Optimum Ice Crush will be sold in packs of one and are said to provide days of enjoyment.
The parents of a child in primary school have sat through two hours of bad dancing, acting, speeches and musical performances at the end-of-year assembly, without the aid of drugs or alcohol.
“It was the longest two hours of our lives but we’re proud of how we handled it,” the father said. “I don’t think anyone noticed my wife’s snoring and I only screamed in despair once. A man in the front row tried to gouge his eyes out at one point, but luckily the school only has safety scissors.”
The mother said she would petition the school to streamline the assembly next year, with only the most talented children, such as her son, to be given an opportunity to perform.
“Our child is an adorable and talented genius, unlike all those other hacks whose performances we had to suffer through. It’s sad so many parents have such a distorted perception of their own children,” she said.
Healthy Harold has copped an unadulterated roasting today after admitting he didn’t bother warning 1990s and ’00s kids about ice because he never enjoyed it that much, so he thought it wouldn’t catch on.
This isn’t the first time Harold’s underestimated a drug – he was famously transformed into an enormous giraffe puppet after drinking bong water at a school fete – yet with more than 92 per cent of Australians addicted to ice, it’s certainly his biggest goof.
“Mate, to tell you the truth, I didn’t think it was that strong a high,” Harold said. “The frisbee-sized pingers you could get on the rave scene at the time were where it was at. You needed to sit down and eat them with a knife and fork.”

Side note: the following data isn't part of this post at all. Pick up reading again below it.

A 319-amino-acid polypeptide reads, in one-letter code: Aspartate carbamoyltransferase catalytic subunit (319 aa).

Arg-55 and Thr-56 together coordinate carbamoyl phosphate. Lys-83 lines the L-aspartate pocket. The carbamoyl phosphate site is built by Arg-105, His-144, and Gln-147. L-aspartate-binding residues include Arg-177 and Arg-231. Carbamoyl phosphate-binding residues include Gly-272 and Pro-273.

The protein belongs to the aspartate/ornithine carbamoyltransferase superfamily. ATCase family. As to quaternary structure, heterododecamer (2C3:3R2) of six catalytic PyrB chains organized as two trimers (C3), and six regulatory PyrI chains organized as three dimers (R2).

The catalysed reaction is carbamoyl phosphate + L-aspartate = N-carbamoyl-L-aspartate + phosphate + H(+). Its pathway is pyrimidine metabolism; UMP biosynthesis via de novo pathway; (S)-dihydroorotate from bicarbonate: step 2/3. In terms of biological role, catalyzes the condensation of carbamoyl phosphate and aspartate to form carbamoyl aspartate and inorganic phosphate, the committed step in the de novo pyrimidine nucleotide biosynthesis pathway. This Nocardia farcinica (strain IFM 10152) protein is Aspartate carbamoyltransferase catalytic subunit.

Harold said that if he’s fired over the blunder, he’s cooked up a few ideas about things he can do with the van.
The NSW Pokies Federation has introduced new laws banning several illegal moves that they say dramatically minimise the need for skill and create an unfair playing lounge.
Moves that will be outlawed from today include hitting the spin button with the edge of your schooner glass, switching bet amounts to reset the odds, and tapping the screen three times with your finger before choosing a suit on a gamble.
“Most players do the right thing when competing, but there’re going to be cheats in every sport,” the chairman for the NSW Pokies Federation said. “Most people don’t know it, but we already have cameras inside pokies to track facial expressions that reveal emotions, so we’ll simply use the cameras to also catch people using performance enhancers like lighting a smoke before initiating a feature.”
Respectable pokie players are shocked and embarrassed that some players have brought shame and controversy to “the nation’s game”.
“I’ve always been proud to tell everyone how much I earned on the pokies, in fact, that’s sometimes all I talk about,” one player said. “But now I’m worried people will think I didn’t put the work in and just cheated.”
Those caught cheating will receive a harsh 15-minute exile in the main bar, with no access to the complimentary mini spring rolls with sweet chilli sauce.